BP Finds Sustainability in Oil and Ga...

BP Finds Sustainability in Oil and Gas, Sells Off Wind

There are 10 comments on the The Heartland Institute story from Apr 13, 2013, titled BP Finds Sustainability in Oil and Gas, Sells Off Wind. In it, The Heartland Institute reports that:

Only a month ago BP - which not long ago promoted itself as " Beyond Petroleum " - released an "energy outlook" video that projected 99 percent of America's energy will be supplied domestically by 2030, in part because it says the U.S. will grow production from renewable sources 202 percent by that time.

Join the discussion below, or Read more at The Heartland Institute.

SpaceBlues

Houston, TX

#1 Apr 13, 2013
So BP sells off wind, and Poster ph'd stops posting "wind mills rule!"

Is there any connection? There must be because that poster is floundering nowadays in profanities, lol.
LessHypeMoreFact

Toronto, Canada

#2 Apr 14, 2013
There is some validity to the promotion of wind power if you read the scientific american article on EROEI. The second highest EROEI is wind power and it is quite high enough to power a technological civilization for a sustainable future.

I get that some people find them 'ugly' but there must be many billions of acres of land with high winds where they would not 'spoil the view'. The real problem seems to be siting them near residential areas to avoid the power loss of long supply feeds. We need to deal with this so that investment is not curtailed.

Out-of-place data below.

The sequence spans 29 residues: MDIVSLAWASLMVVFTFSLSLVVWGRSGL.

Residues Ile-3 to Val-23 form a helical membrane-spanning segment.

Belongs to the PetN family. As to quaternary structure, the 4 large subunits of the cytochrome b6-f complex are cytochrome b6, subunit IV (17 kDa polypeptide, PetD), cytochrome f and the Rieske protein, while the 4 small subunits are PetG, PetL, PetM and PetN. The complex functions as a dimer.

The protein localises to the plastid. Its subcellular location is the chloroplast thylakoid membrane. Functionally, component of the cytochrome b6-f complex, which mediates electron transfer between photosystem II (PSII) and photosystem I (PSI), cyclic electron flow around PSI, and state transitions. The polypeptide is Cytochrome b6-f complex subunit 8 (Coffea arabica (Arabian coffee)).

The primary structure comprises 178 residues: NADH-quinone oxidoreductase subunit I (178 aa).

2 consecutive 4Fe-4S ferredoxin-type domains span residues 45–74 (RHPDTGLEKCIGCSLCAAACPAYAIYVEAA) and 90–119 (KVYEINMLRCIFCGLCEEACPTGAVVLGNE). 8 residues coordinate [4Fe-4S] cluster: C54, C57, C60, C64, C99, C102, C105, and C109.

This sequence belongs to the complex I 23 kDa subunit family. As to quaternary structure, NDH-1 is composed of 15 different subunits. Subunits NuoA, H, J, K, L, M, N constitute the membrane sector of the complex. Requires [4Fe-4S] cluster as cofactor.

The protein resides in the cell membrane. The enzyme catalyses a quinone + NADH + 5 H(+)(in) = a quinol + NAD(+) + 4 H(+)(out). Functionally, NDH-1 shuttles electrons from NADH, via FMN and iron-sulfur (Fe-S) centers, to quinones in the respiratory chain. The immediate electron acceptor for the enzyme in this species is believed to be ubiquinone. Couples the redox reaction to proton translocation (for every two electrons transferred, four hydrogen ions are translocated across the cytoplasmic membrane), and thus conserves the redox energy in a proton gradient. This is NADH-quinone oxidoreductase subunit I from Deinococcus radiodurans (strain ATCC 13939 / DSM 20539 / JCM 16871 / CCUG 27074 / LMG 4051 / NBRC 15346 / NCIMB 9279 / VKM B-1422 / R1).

Solarman

Twentynine Palms, CA

#3 Apr 14, 2013
LessHypeMoreFact wrote:
There is some validity to the promotion of wind power if you read the scientific american article on EROEI. The second highest EROEI is wind power and it is quite high enough to power a technological civilization for a sustainable future.
I get that some people find them 'ugly' but there must be many billions of acres of land with high winds where they would not 'spoil the view'. The real problem seems to be siting them near residential areas to avoid the power loss of long supply feeds. We need to deal with this so that investment is not curtailed.
It goes a little deeper than that. In the Palm Springs area, there have been wind turbines online for about 25 years. One of the problems was a couple of years ago, on a long three day weekend, some copper cowboys hit five "working" turbines and cut the main feed wires from the top of the tower to the bottom of the feed into the power transformer. The cowboys got themselves about 5K worth of copper to "recycle". It cost the wind turbine company 50K to put the units back into operation. Even with increased security measures, large wind turbine fields covering several hundred square miles of rural area are still vulnerable to such vandalism. If a turbine unit happens to be offline at the time of such an event, the theft may not be discovered for days or weeks. The more wind turbines installed the more likely these events will occur. Somewhere there is a point where outside costs like extra security, remote telemetry, additional maintenance and repair will add to the cost of the electricity generated. At that point will wind energy be "more" cost effective than say a natural gas peaker plant?